After yesterday’s post, today the controversy level has been reduced to yellow.
And yet it’s still awfully awkward to talk about churches—especially churches focused on gospel neighboring—working on their brand.
How about some definitions?
But brands aren’t what we usually think they are. Most people think brands and logos are synonymous. They are not.
“A brand is a person’s gut feeling about a product, service, or organization.” – Marty Neumeier, The Brand Gap
Many churches recognize the need to instill a certain feeling about their church in the wider community. Unfortunately, many churches seem to be taking the smoke-and-mirrors approach—-sometimes literally—-to creating impressions. The logo, the lights, the skinny jeans. Or the steeple, the pipes, the robes.
This approach to producing an impression in the community is the equivalent of having the perfect wedding without working hard on your marriage.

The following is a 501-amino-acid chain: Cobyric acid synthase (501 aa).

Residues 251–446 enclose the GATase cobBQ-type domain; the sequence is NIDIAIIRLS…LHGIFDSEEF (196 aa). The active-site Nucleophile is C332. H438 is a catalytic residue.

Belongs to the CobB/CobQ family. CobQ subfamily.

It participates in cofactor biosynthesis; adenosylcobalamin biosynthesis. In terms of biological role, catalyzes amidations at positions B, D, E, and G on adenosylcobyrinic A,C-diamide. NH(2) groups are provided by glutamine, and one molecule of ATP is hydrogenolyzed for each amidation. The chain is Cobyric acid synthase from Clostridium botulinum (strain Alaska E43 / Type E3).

From surface to gut
We can’t ignore the fact that logos, steeples, robes and jeans will leave their impressions. And you can’t be unintentional about what you’re trying to communicate through such superficialities. The visual and tactile experience is important.
But we must be willing to do the hard work of getting beyond the surface impressions and see if we can communicate to people’s guts. About the church as the community of Jesus. About the gospel as the greatest story ever told. About our made-in-the-image-of-God neighbors and their tangible needs as a huge part of our mission.
Wouldn’t it be something if the proliferation of gospel-neighboring communities changed the public’s gut feeling about “the Church” in the next half-century? To do this, we’re going to have to stop sweating the logo, and work hard on the brand.
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